White Fury: Protecting Your Home From Snow Damage

We all love a bit of snow.

It’s pretty, it’s romantic and it turns us all back into those little children that we all know we really are at heart …for better or for worse.

But (yes, there’s a ‘but’), we all would agree, no doubt, that the stuff is bloomin’ freezing. And that, dear reader, comes with its problems.

Last week, we had a wee look at how you could keep yourself warm in these chilly days. If you didn’t catch it, just click on Winter’s Bite: Keeping Warm Without Breaking The Bank. Hopefully you’ll find some of the points useful over the coming weeks and months.

You are not, however, the only one that needs a bit of tenderness and care as the temperature falls and the snow begins to tumble.

Your home, like us all, needs to be loved in order to thrive. Therefore, a bit of thought and effort is required to make sure that the white fury, that could potentially await us all this winter, doesn’t do some long and lasting damage.

What can you do? How can you protect your home from serious snow damage?

Not to worry. We’re on the case.

So, pop on your woolly hat and wrap that snowman scarf around your neck. Cos we’re going outside.

Branch Control: Before we get to the property itself, we must take a look at the environment surrounding the property. Namely, the trees. Those branches might look good and strong to you, but an increase in weight caused by the snow, and a dramatic drop in temperature, can quickly change all of that with some devastating consequences. You might not want to cut down an entire tree, but maybe give some suspicious looking branches a trim. Better that than them landing on your car or, heaven forbid, come through your living room window.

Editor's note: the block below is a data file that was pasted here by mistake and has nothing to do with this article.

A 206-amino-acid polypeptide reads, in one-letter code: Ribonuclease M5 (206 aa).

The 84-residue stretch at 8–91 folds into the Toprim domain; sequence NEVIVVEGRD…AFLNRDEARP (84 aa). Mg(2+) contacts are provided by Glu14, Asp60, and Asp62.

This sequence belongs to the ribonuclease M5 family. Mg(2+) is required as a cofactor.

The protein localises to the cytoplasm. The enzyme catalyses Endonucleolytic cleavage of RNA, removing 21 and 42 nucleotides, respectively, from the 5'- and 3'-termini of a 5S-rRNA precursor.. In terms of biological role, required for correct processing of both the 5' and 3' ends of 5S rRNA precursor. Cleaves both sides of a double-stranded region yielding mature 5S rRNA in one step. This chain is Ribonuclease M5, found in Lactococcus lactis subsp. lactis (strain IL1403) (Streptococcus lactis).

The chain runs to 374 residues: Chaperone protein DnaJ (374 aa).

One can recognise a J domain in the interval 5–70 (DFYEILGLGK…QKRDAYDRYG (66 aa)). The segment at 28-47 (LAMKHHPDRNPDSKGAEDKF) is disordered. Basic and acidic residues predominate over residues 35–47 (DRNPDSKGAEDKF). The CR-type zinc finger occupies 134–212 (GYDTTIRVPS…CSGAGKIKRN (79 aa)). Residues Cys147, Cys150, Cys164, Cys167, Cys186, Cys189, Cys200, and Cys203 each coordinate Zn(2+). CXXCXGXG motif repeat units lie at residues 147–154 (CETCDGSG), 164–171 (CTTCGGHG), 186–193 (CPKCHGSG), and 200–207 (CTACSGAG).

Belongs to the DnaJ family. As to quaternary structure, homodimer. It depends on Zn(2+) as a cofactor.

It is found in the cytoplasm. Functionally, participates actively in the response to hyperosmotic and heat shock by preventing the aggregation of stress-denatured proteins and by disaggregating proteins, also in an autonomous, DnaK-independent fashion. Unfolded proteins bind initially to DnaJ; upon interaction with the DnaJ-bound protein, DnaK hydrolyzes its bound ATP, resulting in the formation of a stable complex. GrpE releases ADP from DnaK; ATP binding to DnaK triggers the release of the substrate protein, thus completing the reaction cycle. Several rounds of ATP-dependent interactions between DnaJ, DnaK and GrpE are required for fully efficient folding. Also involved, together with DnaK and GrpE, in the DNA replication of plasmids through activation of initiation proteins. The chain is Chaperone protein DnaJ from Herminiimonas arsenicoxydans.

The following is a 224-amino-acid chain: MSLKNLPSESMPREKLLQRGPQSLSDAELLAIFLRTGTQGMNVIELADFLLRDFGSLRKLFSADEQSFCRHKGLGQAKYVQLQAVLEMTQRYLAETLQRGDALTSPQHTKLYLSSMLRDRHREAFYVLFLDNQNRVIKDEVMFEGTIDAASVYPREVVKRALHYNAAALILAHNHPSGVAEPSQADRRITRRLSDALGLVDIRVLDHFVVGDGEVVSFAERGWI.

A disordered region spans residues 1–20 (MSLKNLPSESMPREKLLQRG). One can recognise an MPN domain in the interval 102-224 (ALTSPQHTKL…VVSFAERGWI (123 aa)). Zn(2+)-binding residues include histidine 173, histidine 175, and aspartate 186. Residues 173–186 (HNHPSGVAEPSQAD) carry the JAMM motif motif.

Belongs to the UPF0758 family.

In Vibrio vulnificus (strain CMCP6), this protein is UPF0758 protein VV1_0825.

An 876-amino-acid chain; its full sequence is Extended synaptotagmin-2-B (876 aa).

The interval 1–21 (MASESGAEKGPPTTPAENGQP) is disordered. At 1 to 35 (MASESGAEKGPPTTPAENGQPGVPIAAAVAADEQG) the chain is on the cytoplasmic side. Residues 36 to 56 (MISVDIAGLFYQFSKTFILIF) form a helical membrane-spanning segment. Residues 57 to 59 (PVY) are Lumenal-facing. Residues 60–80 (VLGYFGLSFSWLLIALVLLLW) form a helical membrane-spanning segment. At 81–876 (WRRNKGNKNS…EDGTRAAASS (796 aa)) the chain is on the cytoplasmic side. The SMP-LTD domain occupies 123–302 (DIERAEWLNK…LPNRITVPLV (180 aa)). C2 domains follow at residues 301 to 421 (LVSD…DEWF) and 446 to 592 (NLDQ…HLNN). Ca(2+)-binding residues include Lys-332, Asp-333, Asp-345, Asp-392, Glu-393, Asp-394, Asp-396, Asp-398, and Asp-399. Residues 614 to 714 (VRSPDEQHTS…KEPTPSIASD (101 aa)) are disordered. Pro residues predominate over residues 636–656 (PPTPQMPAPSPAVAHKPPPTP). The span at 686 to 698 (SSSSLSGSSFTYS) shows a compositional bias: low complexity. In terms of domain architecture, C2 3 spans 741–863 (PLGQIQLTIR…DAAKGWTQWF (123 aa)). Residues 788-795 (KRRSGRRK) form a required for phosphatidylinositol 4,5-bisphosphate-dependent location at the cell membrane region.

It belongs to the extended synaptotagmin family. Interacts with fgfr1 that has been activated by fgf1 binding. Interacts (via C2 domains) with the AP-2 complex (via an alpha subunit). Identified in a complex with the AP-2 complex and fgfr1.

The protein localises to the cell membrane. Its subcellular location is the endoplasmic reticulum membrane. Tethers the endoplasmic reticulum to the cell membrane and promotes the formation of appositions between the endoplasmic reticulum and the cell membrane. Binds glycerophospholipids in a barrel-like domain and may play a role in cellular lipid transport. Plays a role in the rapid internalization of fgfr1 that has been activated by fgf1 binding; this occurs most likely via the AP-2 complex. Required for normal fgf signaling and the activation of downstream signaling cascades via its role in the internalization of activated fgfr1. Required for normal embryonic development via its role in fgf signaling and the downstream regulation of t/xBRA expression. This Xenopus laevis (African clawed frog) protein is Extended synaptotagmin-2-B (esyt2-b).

Clear Pipes: We all know that when water freezes it expands. So, if there’s water in your pipes and it expands, well, we’re sure you can see where we’re going with this. Cracks can appear and bursts can occur causing all sorts of mayhem that we could all do without. So, drain any water from outdoor faucets and disconnect any outdoor hoses.  In fact, do whatever you can to insure that nothing could possibly go wrong. And don’t forget about those pipes in cooler interior spaces, such as a garage or basement. Good insulation can be a life saver.

Unclog Gutters: Yes, those pipes aren’t the only things that can get challenged by that relentless white fluff of December. With the melting and refreezing of snow over days of harsh weather, ice dams can develop, block up those gutters  and lead to some pretty serious damage. So, do what you can to make sure that any leaves, twigs and any general mush are out of the way. This will give you the best chance to make sure that everything is flowing as it should and that no nightmare scenarios crop up and bite you in the wallet.

Roof Relief: Just as with the trees we spoke about earlier, you’ll want to keep an eye on what’s going on above you. Extra weight can be damaging and, potentially, dangerous, so do what you can to clear it if things seem to be getting out of control. If you have a long-handled snow rake, you might be able to do the edges by yourself. However, if you’re unsure and it’s starting to cause unsettling sounds or misshaping, get a professional in to fix it for you as soon as possible.

Cool Attic: You might think that a warm attic might be useful at this time of year, but that actually couldn’t be further from the truth.  A warm attic can cause snow to melt on the ceiling, drain to your gutters and refreeze. And we all know ,from ‘point three’ above, what can go on from there. So, make sure any cracks in your ceiling are filled and secure and also give the same attention to the attic floor. This will prevent hot air from your rooms seeping into your attic and give your gutters some much needed relief.

Nobody wants to bring a downer on things when the snow starts to fall, but it’s good to be prepared for the occasion.

We hope these points are of use to you should the situation arise and that you have a warm, safe and joyful winter.

Take care. Keep smiling. And happy housekeeping.